Narrative social media posts receive more support, study finds
There is a connection between narrative construction of social media posts and subsequent online social support, according to a study published by Brent Hale, PhD’20, doctoral student Ryan Collins and former Media School professor Danielle Kilgo.
The study examined 117 posts and 2,511 comments on Imgur, a social media platform that receives more than 250 million monthly users. It found that the inclusion of narrative features in cancer-related posts influenced support in comments. Six post features were hypothesized to predict support, including explanations of the diagnosis experience, evidence of agentive problem solving, indications of positive reappraisal, pleads for the audience to get a checkup, references to mortality and inclusion of humor, according to the study.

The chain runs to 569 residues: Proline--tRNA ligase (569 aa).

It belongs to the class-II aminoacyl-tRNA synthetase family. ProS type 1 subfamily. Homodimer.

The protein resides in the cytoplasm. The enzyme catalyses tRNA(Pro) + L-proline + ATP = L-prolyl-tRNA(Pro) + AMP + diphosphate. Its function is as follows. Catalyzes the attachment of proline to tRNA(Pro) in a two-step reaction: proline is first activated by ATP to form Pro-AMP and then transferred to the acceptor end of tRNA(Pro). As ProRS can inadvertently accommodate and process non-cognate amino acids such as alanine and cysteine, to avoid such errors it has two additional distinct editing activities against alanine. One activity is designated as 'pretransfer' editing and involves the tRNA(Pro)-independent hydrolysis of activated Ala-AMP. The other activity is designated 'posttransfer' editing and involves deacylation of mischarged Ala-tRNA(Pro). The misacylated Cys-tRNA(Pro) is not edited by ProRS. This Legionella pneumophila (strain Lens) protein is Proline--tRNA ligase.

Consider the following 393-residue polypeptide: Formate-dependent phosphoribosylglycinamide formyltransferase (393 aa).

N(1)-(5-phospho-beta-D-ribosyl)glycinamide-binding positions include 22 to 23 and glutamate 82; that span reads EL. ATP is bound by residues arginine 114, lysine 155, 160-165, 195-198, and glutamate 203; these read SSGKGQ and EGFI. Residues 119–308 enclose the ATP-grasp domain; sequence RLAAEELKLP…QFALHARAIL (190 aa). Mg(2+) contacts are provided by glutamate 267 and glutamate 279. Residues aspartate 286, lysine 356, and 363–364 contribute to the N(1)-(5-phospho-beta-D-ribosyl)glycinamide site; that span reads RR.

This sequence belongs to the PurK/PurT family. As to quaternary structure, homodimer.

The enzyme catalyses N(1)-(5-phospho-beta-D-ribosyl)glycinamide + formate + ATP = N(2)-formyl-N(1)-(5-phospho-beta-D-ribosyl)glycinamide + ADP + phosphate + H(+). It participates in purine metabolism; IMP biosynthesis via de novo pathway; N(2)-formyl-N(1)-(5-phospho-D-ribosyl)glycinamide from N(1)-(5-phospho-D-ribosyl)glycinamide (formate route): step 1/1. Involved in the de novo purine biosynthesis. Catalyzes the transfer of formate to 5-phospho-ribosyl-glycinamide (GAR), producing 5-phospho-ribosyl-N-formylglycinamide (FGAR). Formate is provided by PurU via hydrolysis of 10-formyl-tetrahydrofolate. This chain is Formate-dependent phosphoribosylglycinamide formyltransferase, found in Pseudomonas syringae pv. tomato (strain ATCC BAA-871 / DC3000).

Prior research was conducted predominantly on platforms like Facebook, but reviews of the support literature called for analysis of other digital communities and social media platforms. Hale, Collins and Kilgo chose Imgur for their study, expanding the dialogue to dissimilar platforms.
Because individuals with chronic illnesses can benefit from online support, the findings of this study provide necessary information to health care professionals and researchers who work to optimize supportive online platforms.